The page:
In those days of licence-permit regime with shortages, rationing and price controls, the scope for corruption was enormous. Due to limited availability and great demand, Telephone or an LPG gas connection was little scarce which led to corruptive practices say jumping the queue. Which is now not the case as the systems have changed.
Alongside, a thriving black market developed as people lucky to get the permits found it profitable to sell those coveted permits/goods to others willing to pay a premium price. Smuggling and black-marketing were rampant in the markets for foreign exchange and imported goods. These types of corruption have mostly vanished due to good measures taken by present dispensation like abolition of industrial licensing, allowing entry of new players with corresponding increase in supply of goods, abundance of foreign exchange reserves, with introduction of abolition of import quotas and sharp reduction in import duties which are to be noted and appreciative.
Following the big spectrum and coal scams, the Supreme Court ruling that all sales/leases of natural resources will have to go through open competitive auctions has put an end to these types of scams. Though we are states far from putting a 100% end to such scams.
All these being said, there still are corruptive practices followed by some politicians by adopting new ways of illegal self-enrichment. These are popularly known as 'Syndicate Raj' (meaning anyone building a house is forced to buy either sub-standard building materials at more than market prices from people belonging to the ruling party) and 'cut-money' (meaning, the recipients of various government welfare schemes have to share a part of the benefits with local political bosses – otherwise their names will not figure in the list of beneficiaries). With the proliferation of government welfare schemes, the scope for such types of corruption has increased over time.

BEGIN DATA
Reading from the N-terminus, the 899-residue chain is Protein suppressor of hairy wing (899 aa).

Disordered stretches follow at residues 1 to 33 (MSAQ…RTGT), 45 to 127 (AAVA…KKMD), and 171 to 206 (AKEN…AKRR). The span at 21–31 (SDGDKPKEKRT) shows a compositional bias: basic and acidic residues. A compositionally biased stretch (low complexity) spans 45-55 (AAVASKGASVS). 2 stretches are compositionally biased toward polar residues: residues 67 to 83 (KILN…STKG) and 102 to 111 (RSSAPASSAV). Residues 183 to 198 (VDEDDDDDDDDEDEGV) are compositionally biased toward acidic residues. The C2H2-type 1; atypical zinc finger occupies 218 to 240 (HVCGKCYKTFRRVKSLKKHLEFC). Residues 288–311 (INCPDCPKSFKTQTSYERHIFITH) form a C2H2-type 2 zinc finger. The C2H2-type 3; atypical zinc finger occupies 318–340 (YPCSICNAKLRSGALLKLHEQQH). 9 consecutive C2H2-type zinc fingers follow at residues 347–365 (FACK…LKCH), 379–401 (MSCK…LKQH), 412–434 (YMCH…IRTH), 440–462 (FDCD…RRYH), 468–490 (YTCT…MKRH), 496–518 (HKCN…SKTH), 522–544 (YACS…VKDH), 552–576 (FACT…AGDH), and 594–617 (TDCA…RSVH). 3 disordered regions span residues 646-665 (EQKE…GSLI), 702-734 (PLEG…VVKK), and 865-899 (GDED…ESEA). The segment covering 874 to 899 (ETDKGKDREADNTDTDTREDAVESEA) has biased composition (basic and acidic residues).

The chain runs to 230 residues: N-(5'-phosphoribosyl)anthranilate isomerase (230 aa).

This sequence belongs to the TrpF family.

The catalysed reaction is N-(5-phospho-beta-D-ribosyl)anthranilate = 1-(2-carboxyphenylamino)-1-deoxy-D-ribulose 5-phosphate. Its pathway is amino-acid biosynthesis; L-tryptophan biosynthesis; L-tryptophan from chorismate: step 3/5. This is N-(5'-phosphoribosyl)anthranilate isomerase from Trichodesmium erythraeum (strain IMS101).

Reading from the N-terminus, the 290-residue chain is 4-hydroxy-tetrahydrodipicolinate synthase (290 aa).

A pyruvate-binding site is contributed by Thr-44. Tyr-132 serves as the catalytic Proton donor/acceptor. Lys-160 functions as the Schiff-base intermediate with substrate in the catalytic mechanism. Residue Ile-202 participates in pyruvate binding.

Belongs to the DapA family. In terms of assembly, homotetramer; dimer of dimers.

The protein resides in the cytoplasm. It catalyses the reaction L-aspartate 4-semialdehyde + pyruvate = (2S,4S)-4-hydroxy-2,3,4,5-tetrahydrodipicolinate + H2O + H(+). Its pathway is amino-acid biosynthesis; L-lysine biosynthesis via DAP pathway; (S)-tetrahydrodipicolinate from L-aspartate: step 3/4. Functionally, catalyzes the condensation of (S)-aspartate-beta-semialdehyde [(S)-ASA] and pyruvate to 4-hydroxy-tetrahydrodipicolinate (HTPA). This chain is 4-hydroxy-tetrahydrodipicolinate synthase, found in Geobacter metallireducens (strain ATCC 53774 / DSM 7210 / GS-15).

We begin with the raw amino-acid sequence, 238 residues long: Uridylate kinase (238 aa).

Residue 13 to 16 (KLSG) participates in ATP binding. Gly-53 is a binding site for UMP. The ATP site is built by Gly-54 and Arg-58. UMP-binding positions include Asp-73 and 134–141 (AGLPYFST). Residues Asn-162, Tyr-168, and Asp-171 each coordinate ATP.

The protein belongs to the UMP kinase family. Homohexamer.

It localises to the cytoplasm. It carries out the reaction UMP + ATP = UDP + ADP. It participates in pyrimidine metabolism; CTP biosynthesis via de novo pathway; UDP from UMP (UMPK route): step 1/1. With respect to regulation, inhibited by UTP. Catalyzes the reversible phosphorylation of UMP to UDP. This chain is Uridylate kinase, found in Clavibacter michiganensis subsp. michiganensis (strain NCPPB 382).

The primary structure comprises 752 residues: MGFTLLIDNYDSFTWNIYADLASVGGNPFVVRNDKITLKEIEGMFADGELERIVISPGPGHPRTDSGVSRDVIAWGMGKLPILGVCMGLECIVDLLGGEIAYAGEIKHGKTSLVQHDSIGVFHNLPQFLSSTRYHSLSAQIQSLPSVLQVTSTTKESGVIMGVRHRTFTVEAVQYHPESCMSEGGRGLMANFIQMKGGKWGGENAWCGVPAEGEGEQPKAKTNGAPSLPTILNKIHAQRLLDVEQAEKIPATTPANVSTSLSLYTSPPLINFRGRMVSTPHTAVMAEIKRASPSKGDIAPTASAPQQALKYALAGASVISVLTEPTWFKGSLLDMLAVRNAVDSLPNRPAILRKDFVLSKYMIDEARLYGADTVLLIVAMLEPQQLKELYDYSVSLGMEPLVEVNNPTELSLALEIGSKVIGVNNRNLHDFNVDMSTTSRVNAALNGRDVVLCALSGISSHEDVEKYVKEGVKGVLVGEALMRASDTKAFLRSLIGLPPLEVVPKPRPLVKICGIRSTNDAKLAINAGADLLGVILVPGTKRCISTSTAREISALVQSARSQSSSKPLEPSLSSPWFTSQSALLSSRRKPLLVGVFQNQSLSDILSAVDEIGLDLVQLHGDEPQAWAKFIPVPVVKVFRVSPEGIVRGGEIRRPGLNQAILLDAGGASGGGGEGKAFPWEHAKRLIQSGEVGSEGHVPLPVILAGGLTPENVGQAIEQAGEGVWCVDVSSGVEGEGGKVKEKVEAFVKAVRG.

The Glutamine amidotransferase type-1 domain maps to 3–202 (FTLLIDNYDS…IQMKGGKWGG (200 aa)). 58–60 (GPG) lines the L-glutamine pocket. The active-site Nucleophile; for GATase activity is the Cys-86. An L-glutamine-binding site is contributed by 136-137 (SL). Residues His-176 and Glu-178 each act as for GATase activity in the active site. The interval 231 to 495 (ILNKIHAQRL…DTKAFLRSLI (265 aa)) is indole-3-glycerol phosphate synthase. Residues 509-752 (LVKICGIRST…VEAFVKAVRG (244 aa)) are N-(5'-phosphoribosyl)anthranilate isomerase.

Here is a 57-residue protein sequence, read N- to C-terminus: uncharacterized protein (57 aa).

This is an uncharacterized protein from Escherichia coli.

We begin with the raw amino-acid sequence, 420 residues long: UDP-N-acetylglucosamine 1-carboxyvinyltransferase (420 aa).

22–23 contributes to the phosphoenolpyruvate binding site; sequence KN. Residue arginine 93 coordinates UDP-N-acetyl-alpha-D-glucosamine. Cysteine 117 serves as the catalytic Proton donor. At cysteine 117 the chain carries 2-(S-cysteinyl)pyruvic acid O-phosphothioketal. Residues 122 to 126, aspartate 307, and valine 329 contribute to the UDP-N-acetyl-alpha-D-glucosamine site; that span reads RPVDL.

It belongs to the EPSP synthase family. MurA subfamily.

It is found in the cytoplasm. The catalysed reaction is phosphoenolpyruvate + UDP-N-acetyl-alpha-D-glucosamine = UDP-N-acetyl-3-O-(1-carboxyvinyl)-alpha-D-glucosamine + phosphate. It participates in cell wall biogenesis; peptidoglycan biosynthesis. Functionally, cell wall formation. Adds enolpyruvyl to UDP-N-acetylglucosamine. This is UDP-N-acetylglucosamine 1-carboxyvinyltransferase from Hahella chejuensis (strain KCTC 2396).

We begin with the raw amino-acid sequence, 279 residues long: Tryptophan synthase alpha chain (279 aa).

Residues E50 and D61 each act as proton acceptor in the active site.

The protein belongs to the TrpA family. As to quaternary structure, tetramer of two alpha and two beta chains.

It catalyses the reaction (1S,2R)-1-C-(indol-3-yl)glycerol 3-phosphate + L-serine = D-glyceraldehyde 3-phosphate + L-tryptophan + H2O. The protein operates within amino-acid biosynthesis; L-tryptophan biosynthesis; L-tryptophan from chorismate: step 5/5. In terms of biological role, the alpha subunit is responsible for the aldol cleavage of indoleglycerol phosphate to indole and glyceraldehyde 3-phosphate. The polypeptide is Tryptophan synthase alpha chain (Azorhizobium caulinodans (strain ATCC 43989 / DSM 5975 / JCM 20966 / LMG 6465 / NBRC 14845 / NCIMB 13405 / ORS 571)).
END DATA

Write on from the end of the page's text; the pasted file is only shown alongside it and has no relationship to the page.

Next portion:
If it is true that India is becoming less corrupt, then what about the politician-police nexus which has given rise to another kind of extortion racket? Under this 'hafta' system, all businesses and operators – ranging from the small street-side tea vendors, hawkers, bars, restaurants to rich business houses – have to make a monthly payment which is shared between the police and the political leaders. Otherwise, they will face harassment for violating some law/regulation. Illegal trade in banned substances like drugs, arms and gutka also flourish the same way. That it is a huge money-spinner is coming to the surface by the unfolding Vaze extortion scam in Mumbai.